To summarize the propble you are have is the dog has not learned to ring the bell independant of your command to do so. You do not want to be training a cue to ring the bells like you have, You want to teach her when she rings the bell a good thing happen, For now that will be a treat later on you can change that to going outside but you need to build up a reinforment histor for ringing the bells without being cued to do so. Make sense.

This can also be a big transition phase problem in housetraining If you alway direct the dog outside when you think it is time for her to go she never learns to do this independantly, she becomes dependant on you to tell her when to go. To transision when you think it is near her potty time do not take her to the door or in any way cue her to go outside just walk her like a hawk IF she start to go in an inappropriate spot then interupt her with a loud noise , No, what ever works then take her her out. If you allway make it to easy for her she will never learn, at some point you have to give her the oppurtunity to fail but you want to be right there when it happens. not so much to correct her but to create a learning experience,
 

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Hang in there! Someone told me when I was struggling housetraining Princess Buttercup that any basset hound that figures it out before 6 months was a genius!! Not sure if it's true but it made me feel better! We thought we had a genius but at 3 or 4 months she got a UTI & we were back to square one. Bell training did the trick & now its hilarious! There's a direct correlation to how bad she has to go & how loud/ vigorous she rings the bell! Soft singular ding by bumping snout gently at bell= "I couldn't help but notice it's sunny outside, if anyone is headed out, I'll come with." Loud multiple dings followed my swatting bell with my paw & swinging it at the wall= "Hey humans!!! I GOTTA GO! NOW!!!"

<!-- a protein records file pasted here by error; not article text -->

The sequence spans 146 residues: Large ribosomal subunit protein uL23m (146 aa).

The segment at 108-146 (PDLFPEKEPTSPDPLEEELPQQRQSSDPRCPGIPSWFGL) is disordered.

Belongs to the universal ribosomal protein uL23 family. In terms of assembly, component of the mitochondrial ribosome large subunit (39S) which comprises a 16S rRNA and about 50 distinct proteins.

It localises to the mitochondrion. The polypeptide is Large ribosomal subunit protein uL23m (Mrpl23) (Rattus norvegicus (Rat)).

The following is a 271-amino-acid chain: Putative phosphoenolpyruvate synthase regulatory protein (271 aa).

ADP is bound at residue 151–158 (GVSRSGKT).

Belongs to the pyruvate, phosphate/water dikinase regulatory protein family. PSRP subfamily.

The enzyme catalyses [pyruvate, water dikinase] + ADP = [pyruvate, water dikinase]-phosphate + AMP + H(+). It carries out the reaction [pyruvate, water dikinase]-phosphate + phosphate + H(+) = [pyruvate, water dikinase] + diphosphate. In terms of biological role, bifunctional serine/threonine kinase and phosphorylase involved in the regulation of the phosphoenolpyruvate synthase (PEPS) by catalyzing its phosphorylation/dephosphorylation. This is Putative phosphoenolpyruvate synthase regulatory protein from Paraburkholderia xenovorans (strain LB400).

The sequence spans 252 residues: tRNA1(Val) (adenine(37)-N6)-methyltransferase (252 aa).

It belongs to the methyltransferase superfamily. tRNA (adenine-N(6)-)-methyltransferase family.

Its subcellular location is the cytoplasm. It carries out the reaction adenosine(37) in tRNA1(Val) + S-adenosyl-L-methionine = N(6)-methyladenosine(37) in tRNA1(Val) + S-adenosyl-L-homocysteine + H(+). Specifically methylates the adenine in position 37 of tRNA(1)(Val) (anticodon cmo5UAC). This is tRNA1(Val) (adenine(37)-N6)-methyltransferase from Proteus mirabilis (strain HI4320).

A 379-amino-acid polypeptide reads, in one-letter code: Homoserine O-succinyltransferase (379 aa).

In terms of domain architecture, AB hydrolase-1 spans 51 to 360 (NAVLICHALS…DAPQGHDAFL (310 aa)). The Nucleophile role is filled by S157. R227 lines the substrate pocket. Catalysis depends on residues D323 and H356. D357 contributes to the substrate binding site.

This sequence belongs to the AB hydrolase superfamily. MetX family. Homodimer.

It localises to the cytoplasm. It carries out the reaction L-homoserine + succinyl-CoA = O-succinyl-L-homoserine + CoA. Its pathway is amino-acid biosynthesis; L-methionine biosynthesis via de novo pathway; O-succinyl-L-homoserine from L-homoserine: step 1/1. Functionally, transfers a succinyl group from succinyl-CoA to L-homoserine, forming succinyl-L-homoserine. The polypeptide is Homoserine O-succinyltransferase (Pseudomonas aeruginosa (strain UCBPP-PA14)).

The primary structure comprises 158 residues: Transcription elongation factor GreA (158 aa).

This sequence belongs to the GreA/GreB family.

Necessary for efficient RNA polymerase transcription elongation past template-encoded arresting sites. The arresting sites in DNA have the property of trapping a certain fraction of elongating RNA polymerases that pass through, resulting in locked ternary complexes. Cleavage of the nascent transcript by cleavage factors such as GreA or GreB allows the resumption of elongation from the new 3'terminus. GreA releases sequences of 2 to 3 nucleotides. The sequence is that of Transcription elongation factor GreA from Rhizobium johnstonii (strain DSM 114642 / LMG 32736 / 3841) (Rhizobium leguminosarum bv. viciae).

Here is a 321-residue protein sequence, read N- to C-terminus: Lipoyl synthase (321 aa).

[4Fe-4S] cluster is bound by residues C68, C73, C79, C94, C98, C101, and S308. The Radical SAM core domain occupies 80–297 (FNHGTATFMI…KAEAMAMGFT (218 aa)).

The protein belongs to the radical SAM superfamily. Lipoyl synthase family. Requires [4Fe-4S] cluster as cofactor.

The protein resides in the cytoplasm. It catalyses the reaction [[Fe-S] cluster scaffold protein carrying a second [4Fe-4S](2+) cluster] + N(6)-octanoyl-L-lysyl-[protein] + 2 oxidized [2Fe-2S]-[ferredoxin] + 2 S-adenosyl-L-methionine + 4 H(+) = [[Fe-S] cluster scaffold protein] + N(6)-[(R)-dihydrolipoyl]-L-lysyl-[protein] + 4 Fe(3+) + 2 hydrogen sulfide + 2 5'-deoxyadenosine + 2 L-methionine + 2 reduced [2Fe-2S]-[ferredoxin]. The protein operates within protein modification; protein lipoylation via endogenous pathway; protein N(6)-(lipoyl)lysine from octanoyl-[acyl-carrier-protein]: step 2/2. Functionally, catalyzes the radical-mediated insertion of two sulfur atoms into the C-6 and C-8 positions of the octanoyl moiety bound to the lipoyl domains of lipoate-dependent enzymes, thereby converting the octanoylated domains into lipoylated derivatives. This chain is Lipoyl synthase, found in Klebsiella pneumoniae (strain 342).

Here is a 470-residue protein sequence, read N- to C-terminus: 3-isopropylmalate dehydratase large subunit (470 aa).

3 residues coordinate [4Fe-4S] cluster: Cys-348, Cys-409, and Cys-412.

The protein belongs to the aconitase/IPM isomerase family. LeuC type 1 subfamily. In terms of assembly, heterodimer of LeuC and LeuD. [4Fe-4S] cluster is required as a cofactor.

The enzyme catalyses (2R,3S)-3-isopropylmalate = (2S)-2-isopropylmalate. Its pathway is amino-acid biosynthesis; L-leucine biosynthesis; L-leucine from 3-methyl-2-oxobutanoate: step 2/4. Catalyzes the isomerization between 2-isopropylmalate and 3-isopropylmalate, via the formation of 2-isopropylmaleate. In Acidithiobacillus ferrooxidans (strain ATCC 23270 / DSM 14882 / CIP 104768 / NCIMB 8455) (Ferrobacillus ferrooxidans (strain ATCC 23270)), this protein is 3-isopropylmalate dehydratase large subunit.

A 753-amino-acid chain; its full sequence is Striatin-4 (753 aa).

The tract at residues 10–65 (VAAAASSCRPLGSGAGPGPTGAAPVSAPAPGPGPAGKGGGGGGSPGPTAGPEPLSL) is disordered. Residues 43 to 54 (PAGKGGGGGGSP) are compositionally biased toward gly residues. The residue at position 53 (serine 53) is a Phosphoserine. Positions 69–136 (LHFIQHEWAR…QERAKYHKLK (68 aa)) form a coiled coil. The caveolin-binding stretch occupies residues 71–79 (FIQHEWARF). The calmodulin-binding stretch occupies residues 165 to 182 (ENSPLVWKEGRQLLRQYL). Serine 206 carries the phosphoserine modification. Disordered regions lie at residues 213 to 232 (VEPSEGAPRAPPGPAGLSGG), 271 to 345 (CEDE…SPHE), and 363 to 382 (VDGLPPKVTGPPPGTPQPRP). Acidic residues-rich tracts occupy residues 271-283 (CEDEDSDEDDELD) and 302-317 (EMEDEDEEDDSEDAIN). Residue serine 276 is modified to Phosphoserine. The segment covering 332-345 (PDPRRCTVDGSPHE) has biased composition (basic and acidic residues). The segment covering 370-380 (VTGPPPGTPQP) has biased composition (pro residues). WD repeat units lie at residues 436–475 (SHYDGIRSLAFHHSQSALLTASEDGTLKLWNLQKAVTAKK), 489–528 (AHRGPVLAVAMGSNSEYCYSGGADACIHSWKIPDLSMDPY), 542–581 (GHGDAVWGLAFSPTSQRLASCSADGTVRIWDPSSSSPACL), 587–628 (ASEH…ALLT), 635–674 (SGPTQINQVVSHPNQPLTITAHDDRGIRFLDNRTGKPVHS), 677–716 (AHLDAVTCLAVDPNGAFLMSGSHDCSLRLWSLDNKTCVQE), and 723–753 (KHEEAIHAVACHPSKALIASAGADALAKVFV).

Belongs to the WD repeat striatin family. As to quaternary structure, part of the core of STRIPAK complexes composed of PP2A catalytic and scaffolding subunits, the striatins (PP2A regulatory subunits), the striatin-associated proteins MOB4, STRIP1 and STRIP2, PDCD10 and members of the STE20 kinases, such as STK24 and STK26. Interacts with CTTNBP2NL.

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Discussion Starter #5
This can also be a big transition phase problem in housetraining If you alway direct the dog outside when you think it is time for her to go she never learns to do this independantly, she becomes dependant on you to tell her when to go. To transision when you think it is near her potty time do not take her to the door or in any way cue her to go outside just walk her like a hawk IF she start to go in an inappropriate spot then interupt her with a loud noise , No, what ever works then take her her out. If you allway make it to easy for her she will never learn, at some point you have to give her the oppurtunity to fail but you want to be right there when it happens. not so much to correct her but to create a learning experience,
thank you for the suggestions we will definetely start on those. Our problem with your method is we can not interrupt her enough to stop pottying inside. If she starts to pee we could say no, shake a can of pennies or blow an air horn off in her face she'll continue to go. This is the method we started with and had major accidents, and even now if she starts having an accident nothing will startle her enough to discontinue. Our trainer said we have to prevent accidents so she learns outside is the ONLY place to go.

I'll give this method a try again.
 

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she starts having an accident nothing will startle her enough to discontinue. Our trainer said we have to prevent accidents so she learns outside is the ONLY place to go.
Yes it is critical to prevent accident. The act of defication and urination is self rewarding so iwhen they have an accident in the house it is somewhat self rewarding more so if you are not trying to create another experience.